This Miata weighs 2,700-pounds with Chase in the seat, and has a wheelbase of only 89-inches. With 940 horsepower to the wheels, you would think it would be a handful at the track or on the streets. Chase explains, “When you have a hot tune-up loaded, you’ll feel the car start skating around and hazing the tires. Most of the time, you can drive through it without it getting out of hand. However, we have been to a couple of events with good rubber and concrete that will take about everything the car has. So, I’m switching the combination to a Borg Warner S491 from Forced Inductions, along with a pair of Brodix BR1 cylinder heads from SPS. The mods should pick us up as much power as the factory crankshaft can hold. Maybe we can run with the fast guys now.”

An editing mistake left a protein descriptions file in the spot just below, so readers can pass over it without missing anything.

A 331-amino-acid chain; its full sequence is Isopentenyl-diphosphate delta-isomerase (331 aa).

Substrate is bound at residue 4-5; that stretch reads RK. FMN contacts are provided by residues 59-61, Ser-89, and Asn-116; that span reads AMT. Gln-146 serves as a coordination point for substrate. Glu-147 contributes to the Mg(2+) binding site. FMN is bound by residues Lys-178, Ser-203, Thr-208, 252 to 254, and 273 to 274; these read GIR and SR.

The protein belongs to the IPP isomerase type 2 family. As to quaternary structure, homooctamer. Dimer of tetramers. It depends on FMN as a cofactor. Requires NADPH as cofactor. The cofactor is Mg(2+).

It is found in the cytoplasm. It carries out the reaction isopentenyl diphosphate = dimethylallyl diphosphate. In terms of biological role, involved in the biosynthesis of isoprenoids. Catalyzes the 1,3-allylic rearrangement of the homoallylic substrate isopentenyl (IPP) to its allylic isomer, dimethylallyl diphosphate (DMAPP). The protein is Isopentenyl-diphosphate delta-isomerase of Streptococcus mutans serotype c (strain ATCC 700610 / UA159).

If you want to see the Miata run, don’t go to a prepped race. Chase said, “We run in any Cash Days style or no-prep events we can participate in. In the past year of racing, we were able to pull off two wins and made it to multiple finals. This year, we’re taking what we learned last and applying it the best we can to hopefully come out with a few more wins.”
Unfortunately, the Miata is a no-time car, meaning the elapsed time and speed are not displayed to the public. And Chase is reluctant to tell us anything, even though we tried to bribe him with some free decals – we did our best. And while we don’t know how fast it is, we can safely bet that this little Miata is a rocket.
Chase would like to thank his parents for allowing him use their garage, brother-in-law Jose, Jason Ward, Omar Jurado, Don Anderson, Chris Kinney, Vince Moya, and the rest of the Albuquerque crew. He also wanted to give a shoutout to SolidTech Performance, Dyno Edge, Penske Racing Shocks, LJMS, and Neal Chance Racing Converters.